A Guide to Buying a Digital TV
The Top 7 Things You Should Know
- Energy-efficient models can reduce your carbon footprint and electricity bills
- Before you invest in a giant TV, make sure it will fit and look good in your home
- Most TVs of 32 inches or over will offer Full-HD resolutions
- You may need to budget for external speakers if you want the full cinema experience.
- You may need to buy a range of cables to connect other gadgets with your new TV.
- Make sure you'll have enough Scart sockets and HDMI slots for all your needs.
- High-definition TVs that don't offer Full-HD will likely be referred to as 'HD-Ready'.
Why invest in a Digital TV?
The vast majority of new televisions now available are digital. More precisely they are IDTVs, or integrated digital TVs, meaning that, as well as an in-built analogue tuner, they also boast an internal digital tuner. This means they are able to pick up digital television broadcasts without an external box. With the UK and much of the rest of the world steadily switching over to digital, this will soon be the only way to watch all items in the TV guide, including those shown on BBC TV, in the home. As of 2011, the 'analogue switch off' in Britain is due to be completed by the end of 2012.
The first thing most people go for when shopping around for a new digital television is screen size. This is hardly surprising given that recent advances in technology mean it's possible to almost capture the cinema-going experience in the comfort of your own home.
In general, larger screen sizes show high-definition images better, though you often need to be sat some way back from the screen in order to appreciate this the most.
However, don't automatically go for the 'bigger is always better' maxim. Firstly, consider how much space you have for a new set. Additionally, think about how a massive new TV will look in your living room; while you may want it to be the centrepiece of your home, TVs can easily dominate a room.
Most new TVs will be LCD screens, or use even new LED technology. However, some people prefer plasma TVs, which tend to be larger, with screen sizes up to 71 inches.
Full-HD is the top standard for digital TVs of 32-inches and above, offering resolutions of 1080p. Some smaller high-definition TVs will be limited to 720p resolutions, although it will probably be difficult for most people to notice the difference from across the room with the naked eye. These will likely be referred to as 'HD-Ready'.
One downside in the movement towards ever-slimmer and sleeker TVs has been in sound quality, with modern sets often lacking the large, clear speakers that many old-style cathode-ray models boasted. Additionally, the focus has switched towards offering viewers the best possible image, with sound all-too-often a secondary consideration.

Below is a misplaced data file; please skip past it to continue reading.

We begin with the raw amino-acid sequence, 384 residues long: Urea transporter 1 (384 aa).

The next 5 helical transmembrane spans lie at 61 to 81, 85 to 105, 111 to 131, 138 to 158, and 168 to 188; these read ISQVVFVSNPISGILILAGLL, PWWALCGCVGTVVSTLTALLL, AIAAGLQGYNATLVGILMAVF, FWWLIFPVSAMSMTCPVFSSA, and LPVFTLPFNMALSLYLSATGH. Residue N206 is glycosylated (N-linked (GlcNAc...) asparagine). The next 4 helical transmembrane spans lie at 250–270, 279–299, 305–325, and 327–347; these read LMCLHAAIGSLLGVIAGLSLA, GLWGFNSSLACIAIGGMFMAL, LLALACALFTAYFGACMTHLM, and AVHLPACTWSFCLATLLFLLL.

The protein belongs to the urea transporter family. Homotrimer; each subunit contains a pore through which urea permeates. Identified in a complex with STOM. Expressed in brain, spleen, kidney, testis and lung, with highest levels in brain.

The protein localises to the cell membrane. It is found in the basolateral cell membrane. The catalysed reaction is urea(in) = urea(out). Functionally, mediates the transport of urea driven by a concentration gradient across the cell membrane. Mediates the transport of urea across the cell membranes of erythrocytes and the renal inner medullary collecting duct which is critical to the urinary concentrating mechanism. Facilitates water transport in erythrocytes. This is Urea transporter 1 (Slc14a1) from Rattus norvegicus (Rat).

Again, however, with a bit of research, it's possible to determine which models offer the best quality of sound. Make use of online review sites and other sources of expert advice to compare volume and quality of the sound on offer and don't be afraid to head to the high street and ask to hear a model in action - you can always make notes and then shop around on the internet for a better price later.
As of 2011, for true cinema-style sound quality, it's still a good idea for you to invest in external speakers or a full home cinema system, with the vast majority of digital TVs compatible with a range of surround sound speaker sets and sub-woofers.
Many digital TVs come equipped with USB ports, enabling users to directly connect a wide range of digital equipment, including laptop computers and camcorders and so view images and movies on a bigger, clearer screen. Additionally, many also boast SD slots meaning images taken on a digital camera can be viewed in high definition with minimal fuss.
It's well worth considering if these are features you would use, though, generally speaking, they don't add too much to the cost of a new set. Make sure that the TVs you are considering have enough Scart sockets and HDMI ports for all of your devices, including Sky boxes, DVD players and games consoles.
Though they may offer a full cinematic experience in the home, large digital TVs, and particularly plasma-screen sets, can come at a cost to the environment. Indeed, a 2010 Oxford University study warned TVs alone are set to cause a major rise in household emissions over the next few years.
For the eco-minded consumer, many manufacturers are starting to offer energy-efficient digital TVs, while even climate change sceptics can benefit from such models due to the money-saving benefits they offer.
Once again, it pays to do your homework and read up on the energy consumption levels of individual models, with a number of specialist websites out there to help you enjoy new technology and a small carbon footprint.